3 Winning Tips to Blow Your Race Fundraising Goal Out of the Water


If you began planning a charity race because you thought it would be a fun fundraising opportunity for your organization or cause, you were absolutely right. But, chances are, after wading through the many plans, logistics and costs of planning an event; you might start to question your original idea.

Fear not! There’s a reason why organizations as large as Susan G. Komen, and as small as local PTAs utilize charity races as an important part of their annual fundraising plan. You can raise money for your organization or cause, but you have to be strategic.

After helping lots of our customers organize their own charity races, here’s what we’ve learned about how to meet (and exceed) your fundraising goals by organizing a charity race.

1) Start Out With a Clear, Achievable Goal: Sure, it would always be nice to have an extra $10,000 for your church group or neighborhood association, but when you’re in the very beginning stages of race planning, it’s important not to just throw out a random number and make it your goal. To help you determine a realistic fundraising goal, ask yourself these three important questions:

  • Is there a fundraising minimum for participants?
  • Is fundraising for participants optional or required?
  • Is the race benefiting more than just your charity?

Remember, there’s no right or wrong answer to any of the questions, but being clear about your responses will help you figure out the right goal.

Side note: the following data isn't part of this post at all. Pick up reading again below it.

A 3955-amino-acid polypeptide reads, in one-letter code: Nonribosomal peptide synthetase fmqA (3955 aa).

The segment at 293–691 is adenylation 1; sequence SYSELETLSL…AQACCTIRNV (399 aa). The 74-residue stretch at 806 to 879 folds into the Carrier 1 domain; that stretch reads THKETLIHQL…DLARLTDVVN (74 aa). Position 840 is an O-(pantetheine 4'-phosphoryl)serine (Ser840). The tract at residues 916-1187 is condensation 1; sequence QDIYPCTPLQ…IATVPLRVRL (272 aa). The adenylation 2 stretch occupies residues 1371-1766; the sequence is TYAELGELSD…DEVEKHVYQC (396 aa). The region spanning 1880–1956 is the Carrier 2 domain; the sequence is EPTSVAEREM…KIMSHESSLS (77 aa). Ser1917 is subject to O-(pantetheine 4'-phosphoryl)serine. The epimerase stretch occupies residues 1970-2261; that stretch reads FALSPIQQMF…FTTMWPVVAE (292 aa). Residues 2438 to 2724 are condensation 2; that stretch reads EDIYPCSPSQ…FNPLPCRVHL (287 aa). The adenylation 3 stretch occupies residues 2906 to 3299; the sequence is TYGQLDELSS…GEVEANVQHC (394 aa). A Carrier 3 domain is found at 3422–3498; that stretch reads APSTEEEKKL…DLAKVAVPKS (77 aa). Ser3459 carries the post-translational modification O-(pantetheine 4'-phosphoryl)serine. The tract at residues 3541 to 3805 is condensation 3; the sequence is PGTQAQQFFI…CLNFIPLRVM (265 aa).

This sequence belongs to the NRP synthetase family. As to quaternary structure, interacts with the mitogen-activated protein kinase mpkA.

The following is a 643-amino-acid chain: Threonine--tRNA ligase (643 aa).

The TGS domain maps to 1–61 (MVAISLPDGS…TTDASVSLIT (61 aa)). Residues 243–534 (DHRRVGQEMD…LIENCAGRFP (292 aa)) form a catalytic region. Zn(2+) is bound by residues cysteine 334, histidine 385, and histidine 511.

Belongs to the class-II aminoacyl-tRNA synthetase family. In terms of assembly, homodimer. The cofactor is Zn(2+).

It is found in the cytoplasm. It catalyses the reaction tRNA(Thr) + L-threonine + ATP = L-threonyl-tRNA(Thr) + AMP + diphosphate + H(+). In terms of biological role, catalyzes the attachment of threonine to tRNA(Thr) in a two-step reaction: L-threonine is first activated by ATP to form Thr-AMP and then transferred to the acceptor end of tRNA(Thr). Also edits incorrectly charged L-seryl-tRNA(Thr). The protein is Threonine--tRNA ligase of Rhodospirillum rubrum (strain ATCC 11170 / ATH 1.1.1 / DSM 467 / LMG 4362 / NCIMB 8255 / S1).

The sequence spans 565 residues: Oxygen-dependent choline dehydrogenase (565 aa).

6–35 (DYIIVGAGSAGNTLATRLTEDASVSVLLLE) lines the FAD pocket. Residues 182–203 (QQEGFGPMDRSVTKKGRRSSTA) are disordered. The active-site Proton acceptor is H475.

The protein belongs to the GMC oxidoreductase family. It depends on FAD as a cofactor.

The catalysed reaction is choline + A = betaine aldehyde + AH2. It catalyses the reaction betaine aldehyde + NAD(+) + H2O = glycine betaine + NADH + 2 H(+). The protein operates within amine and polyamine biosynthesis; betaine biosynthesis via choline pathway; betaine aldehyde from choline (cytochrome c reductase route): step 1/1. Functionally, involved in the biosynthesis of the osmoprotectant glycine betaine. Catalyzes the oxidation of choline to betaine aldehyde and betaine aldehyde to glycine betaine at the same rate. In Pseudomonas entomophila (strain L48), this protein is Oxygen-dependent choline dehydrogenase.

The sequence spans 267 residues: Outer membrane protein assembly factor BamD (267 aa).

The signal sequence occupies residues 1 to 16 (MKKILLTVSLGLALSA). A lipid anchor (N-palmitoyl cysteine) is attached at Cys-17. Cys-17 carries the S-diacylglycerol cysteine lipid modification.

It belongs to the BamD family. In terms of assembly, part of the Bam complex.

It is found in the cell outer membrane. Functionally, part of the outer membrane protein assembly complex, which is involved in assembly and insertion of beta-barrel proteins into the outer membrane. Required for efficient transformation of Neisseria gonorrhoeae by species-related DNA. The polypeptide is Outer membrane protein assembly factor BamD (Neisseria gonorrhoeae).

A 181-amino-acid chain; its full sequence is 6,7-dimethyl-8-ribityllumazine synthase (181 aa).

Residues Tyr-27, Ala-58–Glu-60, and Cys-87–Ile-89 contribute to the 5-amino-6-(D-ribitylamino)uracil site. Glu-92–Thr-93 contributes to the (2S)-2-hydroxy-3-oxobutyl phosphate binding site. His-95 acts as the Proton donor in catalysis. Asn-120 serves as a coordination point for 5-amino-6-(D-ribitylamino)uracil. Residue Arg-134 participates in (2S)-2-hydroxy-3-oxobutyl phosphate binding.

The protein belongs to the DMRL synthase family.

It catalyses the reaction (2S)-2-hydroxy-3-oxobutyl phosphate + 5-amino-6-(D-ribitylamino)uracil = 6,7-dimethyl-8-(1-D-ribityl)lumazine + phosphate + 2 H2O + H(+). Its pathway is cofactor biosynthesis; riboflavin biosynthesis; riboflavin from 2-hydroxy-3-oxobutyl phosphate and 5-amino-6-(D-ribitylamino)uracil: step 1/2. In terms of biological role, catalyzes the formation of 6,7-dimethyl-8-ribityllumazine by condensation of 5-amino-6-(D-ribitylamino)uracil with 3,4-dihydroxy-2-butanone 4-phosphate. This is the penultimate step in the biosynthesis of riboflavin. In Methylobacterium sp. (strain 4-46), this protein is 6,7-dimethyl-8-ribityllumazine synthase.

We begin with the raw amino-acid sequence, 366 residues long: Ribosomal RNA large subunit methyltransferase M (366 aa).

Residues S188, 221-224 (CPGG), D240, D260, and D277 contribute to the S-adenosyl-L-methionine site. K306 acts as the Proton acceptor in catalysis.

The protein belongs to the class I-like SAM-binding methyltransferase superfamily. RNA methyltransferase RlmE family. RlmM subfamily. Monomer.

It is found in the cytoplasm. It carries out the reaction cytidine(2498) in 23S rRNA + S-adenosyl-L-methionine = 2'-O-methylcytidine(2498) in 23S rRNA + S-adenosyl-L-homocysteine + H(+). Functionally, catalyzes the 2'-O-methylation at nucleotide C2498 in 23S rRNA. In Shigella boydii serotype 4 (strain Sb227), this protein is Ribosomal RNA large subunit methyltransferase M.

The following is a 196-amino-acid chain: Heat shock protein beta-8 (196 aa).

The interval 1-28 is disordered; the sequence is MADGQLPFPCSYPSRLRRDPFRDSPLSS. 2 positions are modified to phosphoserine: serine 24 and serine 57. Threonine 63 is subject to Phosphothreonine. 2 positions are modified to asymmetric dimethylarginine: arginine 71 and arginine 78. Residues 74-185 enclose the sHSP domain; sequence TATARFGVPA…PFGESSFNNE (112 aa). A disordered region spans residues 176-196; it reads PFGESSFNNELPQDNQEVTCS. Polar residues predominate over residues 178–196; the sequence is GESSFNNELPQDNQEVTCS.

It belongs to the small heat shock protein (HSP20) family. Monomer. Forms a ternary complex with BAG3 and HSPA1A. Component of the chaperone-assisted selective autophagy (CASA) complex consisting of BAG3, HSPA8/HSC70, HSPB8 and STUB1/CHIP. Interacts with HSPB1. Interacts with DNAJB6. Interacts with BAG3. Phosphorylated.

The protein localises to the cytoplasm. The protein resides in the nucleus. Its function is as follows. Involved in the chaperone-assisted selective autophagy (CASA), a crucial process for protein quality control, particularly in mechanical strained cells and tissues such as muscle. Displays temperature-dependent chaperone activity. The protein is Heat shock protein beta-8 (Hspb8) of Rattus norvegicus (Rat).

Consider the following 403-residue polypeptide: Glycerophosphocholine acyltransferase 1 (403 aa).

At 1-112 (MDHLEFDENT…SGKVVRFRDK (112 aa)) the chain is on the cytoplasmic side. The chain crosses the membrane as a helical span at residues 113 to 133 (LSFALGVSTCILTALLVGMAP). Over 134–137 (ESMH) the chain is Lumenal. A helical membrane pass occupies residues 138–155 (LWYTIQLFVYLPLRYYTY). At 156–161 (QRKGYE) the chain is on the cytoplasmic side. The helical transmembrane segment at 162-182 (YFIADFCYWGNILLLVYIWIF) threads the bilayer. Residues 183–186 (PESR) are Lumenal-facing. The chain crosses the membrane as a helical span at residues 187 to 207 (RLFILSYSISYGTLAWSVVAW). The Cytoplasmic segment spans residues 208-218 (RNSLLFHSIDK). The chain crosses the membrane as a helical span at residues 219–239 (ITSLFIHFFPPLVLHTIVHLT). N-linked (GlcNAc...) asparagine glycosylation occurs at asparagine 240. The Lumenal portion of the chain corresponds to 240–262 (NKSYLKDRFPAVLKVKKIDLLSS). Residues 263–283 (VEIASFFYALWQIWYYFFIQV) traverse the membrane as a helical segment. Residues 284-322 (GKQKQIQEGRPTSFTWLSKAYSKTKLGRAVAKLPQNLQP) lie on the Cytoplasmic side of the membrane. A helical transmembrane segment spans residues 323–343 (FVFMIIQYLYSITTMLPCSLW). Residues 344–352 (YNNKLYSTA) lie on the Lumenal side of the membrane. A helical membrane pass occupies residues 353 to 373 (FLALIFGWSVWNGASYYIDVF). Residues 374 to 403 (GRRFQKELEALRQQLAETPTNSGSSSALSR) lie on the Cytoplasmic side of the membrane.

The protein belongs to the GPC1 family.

This may seem like a small, unimportant step, but it’s crucial. Having an exact target will guide all of your future sponsorship and marketing efforts, and help you determine how much money you will want to spend in pursuit of your goal.

2) Partner With the Right Sponsors: Lots of race directors, from the most seasoned to the first-timers, are intimidated by the idea of getting sponsors for their events, so don’t feel bad if the task of securing sponsors feels daunting. However, if you want to meet your goal, it’s important to attract local companies and organizations to help offset the cost of hosting a race event.

Sponsorship can take many forms, and doesn’t necessarily require an exchange of money. Food and beverage sponsors can save you the cash you’d spend providing snacks to participants, for example, while boosting their brand and appeal within the demographic of runners. Local sports or running stores might offer up a free consultation or pair of running shoes to encourage more participants. In other words, think about what your race needs in order to be successful, and go after sponsors who can help make it happen.

3) Market Your Event Wisely: There’s a big, wide, cluttered world out there, and lots of other things are fighting for the attention of your potential racers. That’s why it’s important to think not only about how many participants you need to register to meet your goal, but also about how to find those people and be sure they’re interested in your event.

Take the time to create a marketing plan that includes a variety of channels: digital, print, radio and word-of-mouth are a few to consider for local events, depending on the demographic you’re trying to reach. Since you are a charity, some broadcast outlets might allow you to make announcements for free (you just have to ask!), while others might offer you a discounted rate. Tap into your network of volunteers, and find out if there are opportunities with their employers, alumni networks or friend groups to talk about the event.

Remember to be smart about where you spend your marketing and advertising dollars as well. Within digital marketing, for example, there are lots of mediums to wade through: organic (or free) social media, paid social media, email marketing and search engine optimization are just a few. Test out different options, and see where you get the best response to help create a solid marketing plan.

There’s lots more to planning a successful charity race that helps you meet your fundraising goal. Download the useful guide, “How to Organize a Charity Race,” for more tried-and-true advice.